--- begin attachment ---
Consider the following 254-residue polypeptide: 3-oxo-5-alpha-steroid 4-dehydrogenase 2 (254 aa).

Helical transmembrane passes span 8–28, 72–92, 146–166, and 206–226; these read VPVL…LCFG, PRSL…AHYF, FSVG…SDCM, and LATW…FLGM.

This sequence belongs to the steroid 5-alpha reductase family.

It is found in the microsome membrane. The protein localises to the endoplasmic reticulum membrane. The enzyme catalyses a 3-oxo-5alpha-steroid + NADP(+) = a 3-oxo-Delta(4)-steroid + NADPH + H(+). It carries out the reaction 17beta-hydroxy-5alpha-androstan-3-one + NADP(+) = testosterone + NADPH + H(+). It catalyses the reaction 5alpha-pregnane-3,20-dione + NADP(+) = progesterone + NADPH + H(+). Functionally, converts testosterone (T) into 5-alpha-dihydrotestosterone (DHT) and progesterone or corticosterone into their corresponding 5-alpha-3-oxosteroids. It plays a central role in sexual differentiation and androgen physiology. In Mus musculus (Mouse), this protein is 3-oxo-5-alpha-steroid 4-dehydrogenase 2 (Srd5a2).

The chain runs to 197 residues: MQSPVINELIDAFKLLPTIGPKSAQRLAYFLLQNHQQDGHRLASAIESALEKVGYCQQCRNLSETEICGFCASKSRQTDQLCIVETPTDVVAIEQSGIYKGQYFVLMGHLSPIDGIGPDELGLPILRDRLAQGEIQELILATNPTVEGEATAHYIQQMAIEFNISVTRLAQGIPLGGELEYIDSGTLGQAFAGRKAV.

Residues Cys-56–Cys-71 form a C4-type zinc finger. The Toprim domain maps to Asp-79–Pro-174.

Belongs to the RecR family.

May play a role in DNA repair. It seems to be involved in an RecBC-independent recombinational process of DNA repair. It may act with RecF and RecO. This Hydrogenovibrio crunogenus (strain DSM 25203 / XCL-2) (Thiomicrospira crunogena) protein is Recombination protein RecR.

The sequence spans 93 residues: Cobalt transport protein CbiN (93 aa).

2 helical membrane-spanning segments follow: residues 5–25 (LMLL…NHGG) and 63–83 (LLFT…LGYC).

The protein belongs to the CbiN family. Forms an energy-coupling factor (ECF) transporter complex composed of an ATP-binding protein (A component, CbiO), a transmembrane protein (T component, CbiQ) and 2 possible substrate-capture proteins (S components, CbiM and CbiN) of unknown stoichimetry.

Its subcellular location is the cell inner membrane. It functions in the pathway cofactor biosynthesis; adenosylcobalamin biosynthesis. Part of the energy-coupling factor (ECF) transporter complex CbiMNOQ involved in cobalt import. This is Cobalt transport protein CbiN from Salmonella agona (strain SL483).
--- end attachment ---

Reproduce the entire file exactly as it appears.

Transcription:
Consider the following 254-residue polypeptide: 3-oxo-5-alpha-steroid 4-dehydrogenase 2 (254 aa).

Helical transmembrane passes span 8–28, 72–92, 146–166, and 206–226; these read VPVL…LCFG, PRSL…AHYF, FSVG…SDCM, and LATW…FLGM.

This sequence belongs to the steroid 5-alpha reductase family.

It is found in the microsome membrane. The protein localises to the endoplasmic reticulum membrane. The enzyme catalyses a 3-oxo-5alpha-steroid + NADP(+) = a 3-oxo-Delta(4)-steroid + NADPH + H(+). It carries out the reaction 17beta-hydroxy-5alpha-androstan-3-one + NADP(+) = testosterone + NADPH + H(+). It catalyses the reaction 5alpha-pregnane-3,20-dione + NADP(+) = progesterone + NADPH + H(+). Functionally, converts testosterone (T) into 5-alpha-dihydrotestosterone (DHT) and progesterone or corticosterone into their corresponding 5-alpha-3-oxosteroids. It plays a central role in sexual differentiation and androgen physiology. In Mus musculus (Mouse), this protein is 3-oxo-5-alpha-steroid 4-dehydrogenase 2 (Srd5a2).

The chain runs to 197 residues: MQSPVINELIDAFKLLPTIGPKSAQRLAYFLLQNHQQDGHRLASAIESALEKVGYCQQCRNLSETEICGFCASKSRQTDQLCIVETPTDVVAIEQSGIYKGQYFVLMGHLSPIDGIGPDELGLPILRDRLAQGEIQELILATNPTVEGEATAHYIQQMAIEFNISVTRLAQGIPLGGELEYIDSGTLGQAFAGRKAV.

Residues Cys-56–Cys-71 form a C4-type zinc finger. The Toprim domain maps to Asp-79–Pro-174.

Belongs to the RecR family.

May play a role in DNA repair. It seems to be involved in an RecBC-independent recombinational process of DNA repair. It may act with RecF and RecO. This Hydrogenovibrio crunogenus (strain DSM 25203 / XCL-2) (Thiomicrospira crunogena) protein is Recombination protein RecR.

The sequence spans 93 residues: Cobalt transport protein CbiN (93 aa).

2 helical membrane-spanning segments follow: residues 5–25 (LMLL…NHGG) and 63–83 (LLFT…LGYC).

The protein belongs to the CbiN family. Forms an energy-coupling factor (ECF) transporter complex composed of an ATP-binding protein (A component, CbiO), a transmembrane protein (T component, CbiQ) and 2 possible substrate-capture proteins (S components, CbiM and CbiN) of unknown stoichimetry.

Its subcellular location is the cell inner membrane. It functions in the pathway cofactor biosynthesis; adenosylcobalamin biosynthesis. Part of the energy-coupling factor (ECF) transporter complex CbiMNOQ involved in cobalt import. This is Cobalt transport protein CbiN from Salmonella agona (strain SL483).